Beginners Guide to Teaching English as a Foreign Language (TEFL)

Programs for this blog post

Teach in Thailand Program

Authored By:

Isabel M.

One of the most frustrating questions I had before going abroad was, how can I teach English as a second language in Thailand. Every time I searched this on Google, I was flooded with organizations that help you get TEFL certified or apply for positions abroad (then again that is how I found CIEE!). I was frustrated because no matter how many different ways I phrased it, I could not get my point across to Google. I did not want to know the requirements to teach English in Thailand, nor did I want to read a list of reasons why I should teach abroad. I wanted to know the methodology, best practices, and know-how of learning to teach English as a Second Language (ESL) to students who may or may not speak English already. I wanted to learn how people approached teaching in a new culture, specifically Thai culture. Simply put, I wanted to learn how teaching works. 

Across the next few posts, this is what I want to address: how to become an ESL teacher and what that transition looks like. Before starting, I want to preface this post by acknowledging my prior and current teaching experience. 

I came to Thailand with a series of prior experiences in education, though this is the first time I teach English as a second language and am the primary teacher in a large classroom. On my list of experiences, I volunteered in a kindergarten classroom for four months, was an Instructional Aide to an anthropology class in college for four months, taught K-4th graders how to read as a tutor for two years, and worked as a standardized test prep tutor for 7th graders for one year. In my tutoring experience, I was the primary teacher of one-on-one sessions with students or the occasional group sessions. Once I accepted my offer to teach in Thailand, I got TEFL certified and volunteered to teach English to refugees as part of my certification program.  

I don’t write this list of my past jobs to brag about my experience before coming here, but instead to clarify some of my credibility in writing this post and to be transparent about the fact that I came to Thailand with the advantage of having experience and that even with this experience, there was so much I learned. I also want to acknowledge that my experiences at Maryvit School Pattaya as a Prathom 6/ P.6 (grade 6) teacher differ from teachers who work in other parts of Thailand, in other countries, or whose students are of different ages. Therefore, I urge you to consider my experience but take it with a grain of salt.  

What I Learned From TEFL and My 20-Hour Practicum

Before arriving in Thailand, I got TEFL certified through CIEE’s 150-Hour Course. Part of this course was a required practicum of 20 hours where we could either be a primary teacher or co-teacher of ESL students. I was thrilled to find a volunteer experience with the non-profit, World Relief. I volunteered online, teaching English to refugees, primarily from Ukraine, Syria, and Myanmar. Below, I wanted to share some takeaways I gathered from getting certified and the advice from the primary teacher of the class at World Relief, Emily, that helped prepare me to teach before I even boarded my flight to go abroad.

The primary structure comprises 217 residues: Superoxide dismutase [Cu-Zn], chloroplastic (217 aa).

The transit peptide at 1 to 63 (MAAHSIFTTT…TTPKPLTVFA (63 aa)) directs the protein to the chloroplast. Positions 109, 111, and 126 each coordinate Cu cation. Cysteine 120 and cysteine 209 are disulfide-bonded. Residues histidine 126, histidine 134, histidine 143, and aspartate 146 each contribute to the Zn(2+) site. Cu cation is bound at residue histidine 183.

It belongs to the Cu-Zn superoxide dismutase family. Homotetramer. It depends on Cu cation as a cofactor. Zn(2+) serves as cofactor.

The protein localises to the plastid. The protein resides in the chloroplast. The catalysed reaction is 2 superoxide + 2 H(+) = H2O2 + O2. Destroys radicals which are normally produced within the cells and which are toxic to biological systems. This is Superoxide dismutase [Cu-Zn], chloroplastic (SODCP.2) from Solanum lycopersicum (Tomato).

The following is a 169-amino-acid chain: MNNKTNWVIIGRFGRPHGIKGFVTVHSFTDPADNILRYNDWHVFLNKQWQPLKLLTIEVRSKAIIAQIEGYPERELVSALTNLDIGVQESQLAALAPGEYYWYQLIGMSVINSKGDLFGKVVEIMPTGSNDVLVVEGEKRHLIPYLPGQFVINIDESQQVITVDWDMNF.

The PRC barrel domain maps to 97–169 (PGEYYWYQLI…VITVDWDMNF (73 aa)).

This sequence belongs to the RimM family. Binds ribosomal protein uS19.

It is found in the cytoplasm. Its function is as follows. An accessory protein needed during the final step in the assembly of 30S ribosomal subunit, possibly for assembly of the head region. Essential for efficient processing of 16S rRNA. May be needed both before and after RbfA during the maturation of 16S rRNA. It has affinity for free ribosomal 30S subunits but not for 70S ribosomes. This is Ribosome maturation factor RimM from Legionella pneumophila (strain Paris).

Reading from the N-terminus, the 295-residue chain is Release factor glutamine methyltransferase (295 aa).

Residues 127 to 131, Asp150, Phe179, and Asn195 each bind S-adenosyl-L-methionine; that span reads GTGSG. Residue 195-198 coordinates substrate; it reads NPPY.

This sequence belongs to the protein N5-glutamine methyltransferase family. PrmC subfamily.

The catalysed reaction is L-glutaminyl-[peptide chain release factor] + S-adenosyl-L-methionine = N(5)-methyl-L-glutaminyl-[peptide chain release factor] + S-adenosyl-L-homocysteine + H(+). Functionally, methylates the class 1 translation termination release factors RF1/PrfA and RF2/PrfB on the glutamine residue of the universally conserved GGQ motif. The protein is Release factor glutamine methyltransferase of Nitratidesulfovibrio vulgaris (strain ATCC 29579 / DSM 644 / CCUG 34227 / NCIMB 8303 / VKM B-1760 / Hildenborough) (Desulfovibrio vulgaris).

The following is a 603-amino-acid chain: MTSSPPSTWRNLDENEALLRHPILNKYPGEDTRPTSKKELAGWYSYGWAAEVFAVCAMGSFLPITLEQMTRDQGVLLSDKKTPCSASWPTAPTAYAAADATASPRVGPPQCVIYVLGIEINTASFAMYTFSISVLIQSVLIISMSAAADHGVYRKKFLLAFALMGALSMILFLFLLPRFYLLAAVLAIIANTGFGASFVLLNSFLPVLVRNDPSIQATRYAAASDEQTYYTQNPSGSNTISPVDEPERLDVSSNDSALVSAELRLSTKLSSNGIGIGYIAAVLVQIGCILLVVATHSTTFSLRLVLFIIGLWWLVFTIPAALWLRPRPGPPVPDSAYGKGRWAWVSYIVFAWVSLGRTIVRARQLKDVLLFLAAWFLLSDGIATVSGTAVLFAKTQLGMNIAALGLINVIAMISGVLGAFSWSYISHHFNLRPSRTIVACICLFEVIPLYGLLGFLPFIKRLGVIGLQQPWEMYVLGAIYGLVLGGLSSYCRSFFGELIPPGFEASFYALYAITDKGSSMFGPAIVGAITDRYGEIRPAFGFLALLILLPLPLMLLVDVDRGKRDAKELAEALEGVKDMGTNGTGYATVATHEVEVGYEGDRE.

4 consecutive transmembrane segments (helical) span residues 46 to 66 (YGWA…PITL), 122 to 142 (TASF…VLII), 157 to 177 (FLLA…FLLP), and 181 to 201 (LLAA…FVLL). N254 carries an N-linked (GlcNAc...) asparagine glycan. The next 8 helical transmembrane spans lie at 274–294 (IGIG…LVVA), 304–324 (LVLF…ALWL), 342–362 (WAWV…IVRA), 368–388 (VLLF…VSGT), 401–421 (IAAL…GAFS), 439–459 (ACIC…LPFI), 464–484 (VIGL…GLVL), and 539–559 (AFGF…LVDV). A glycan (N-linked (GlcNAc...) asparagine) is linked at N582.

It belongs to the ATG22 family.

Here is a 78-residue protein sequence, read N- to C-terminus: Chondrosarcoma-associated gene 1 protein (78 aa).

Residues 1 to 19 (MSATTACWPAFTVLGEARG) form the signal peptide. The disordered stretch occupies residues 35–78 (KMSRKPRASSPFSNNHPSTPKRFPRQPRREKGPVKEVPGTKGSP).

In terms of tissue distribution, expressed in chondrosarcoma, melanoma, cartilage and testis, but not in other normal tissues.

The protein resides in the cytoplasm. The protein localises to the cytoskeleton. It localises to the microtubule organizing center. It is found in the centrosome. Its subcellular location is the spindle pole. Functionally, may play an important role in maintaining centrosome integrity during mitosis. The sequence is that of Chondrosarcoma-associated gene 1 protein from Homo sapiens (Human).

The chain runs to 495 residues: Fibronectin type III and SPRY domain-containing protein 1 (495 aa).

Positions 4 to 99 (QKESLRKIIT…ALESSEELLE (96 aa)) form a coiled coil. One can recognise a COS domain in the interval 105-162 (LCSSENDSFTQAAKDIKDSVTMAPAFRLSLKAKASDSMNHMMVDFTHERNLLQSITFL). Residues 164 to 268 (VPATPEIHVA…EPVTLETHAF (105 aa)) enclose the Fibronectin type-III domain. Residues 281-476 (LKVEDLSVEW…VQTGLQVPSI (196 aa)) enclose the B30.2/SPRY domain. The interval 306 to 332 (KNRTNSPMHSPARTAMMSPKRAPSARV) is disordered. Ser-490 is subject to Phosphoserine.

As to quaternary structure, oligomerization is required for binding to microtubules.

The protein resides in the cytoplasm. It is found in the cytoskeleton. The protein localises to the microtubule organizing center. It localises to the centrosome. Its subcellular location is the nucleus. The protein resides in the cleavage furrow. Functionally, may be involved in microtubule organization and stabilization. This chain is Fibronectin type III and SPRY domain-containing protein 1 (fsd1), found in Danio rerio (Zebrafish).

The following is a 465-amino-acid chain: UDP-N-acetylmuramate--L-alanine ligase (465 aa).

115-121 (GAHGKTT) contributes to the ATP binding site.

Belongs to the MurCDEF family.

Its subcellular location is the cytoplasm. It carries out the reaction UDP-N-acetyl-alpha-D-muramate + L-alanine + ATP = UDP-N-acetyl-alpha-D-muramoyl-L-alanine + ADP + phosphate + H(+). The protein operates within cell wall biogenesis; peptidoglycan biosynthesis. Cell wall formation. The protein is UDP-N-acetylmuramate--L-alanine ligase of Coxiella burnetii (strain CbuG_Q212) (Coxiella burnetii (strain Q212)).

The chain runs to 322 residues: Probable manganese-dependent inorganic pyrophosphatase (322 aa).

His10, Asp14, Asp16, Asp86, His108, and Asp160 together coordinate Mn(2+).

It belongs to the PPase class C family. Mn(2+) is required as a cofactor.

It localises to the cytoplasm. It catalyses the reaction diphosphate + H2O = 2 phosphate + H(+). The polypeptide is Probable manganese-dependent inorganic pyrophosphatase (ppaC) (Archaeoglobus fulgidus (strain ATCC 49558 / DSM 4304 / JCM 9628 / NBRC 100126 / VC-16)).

• Keep new vocabulary words at about 6 to 12 at a time. The number of new vocabulary words you introduce should depend on how much time you have, the age of your learners, and their proficiency level. 
  • Changes to speech. Learn to speak at a natural speed (not too fast) and pause between sentences a bit longer to allow your learners a chance to process the language. I also changed the verb tenses to create as simple sentences as possible. Rather than a more complex sentence like, “I’ll head to work,” I would change this to “I go to work.” Doing this eliminates the colloquial verb and future tense (which they have not learned). 
  • Show, don’t tell. When introducing new ideas or explaining activities/ giving directions, include lots of visual aids in your slides like pictures, diagrams, realia/real-life objects, examples of the final product, or mime actions in class. Use verbal instructions as well, but don’t rely solely on that. 
  • Practice giving instructions before going in front of a class. Of all the challenges I expected from teaching, learning to give directions was surprisingly more difficult than I expected. Especially since your students don’t speak English natively, explaining instructions for assignments or activities will take more time than you might initially expect. Do yourself a favor and practice giving these instructions in front of a mirror or write notes so you don’t forget to explain any steps. 
  • Read Body Language. When I worked with refugees, I realized when my instructions were unclear, they would not tell me they were confused. After growing up in American schools and teaching in schools, I took for granted how students tend to be more direct if they are confused. I learned I needed to learn to scan and read the room to figure out how the students felt about an activity rather than expecting them to communicate that with me. 

Learning to Lesson Plan

In 85% of my teaching hours, I teach to 11 and 12-year-old students. The other 15% of the time, I teach younger students from ages 8 to 10. Since my standard curriculum is strict, most of my creative lesson planning is for these younger students during my after-school classes. I am including here my general process for lesson planning these classes, including which websites I use most to plan. 

  1. Consider the age group, proficiency level, and number of students. With my P.6 students who are 11 and 12 years old, I estimate that most of my students are between an A2 and B1 proficiency in English. I also teach P.1/P.2 students at an A1 level, and P.3/P.4 are closer to A2.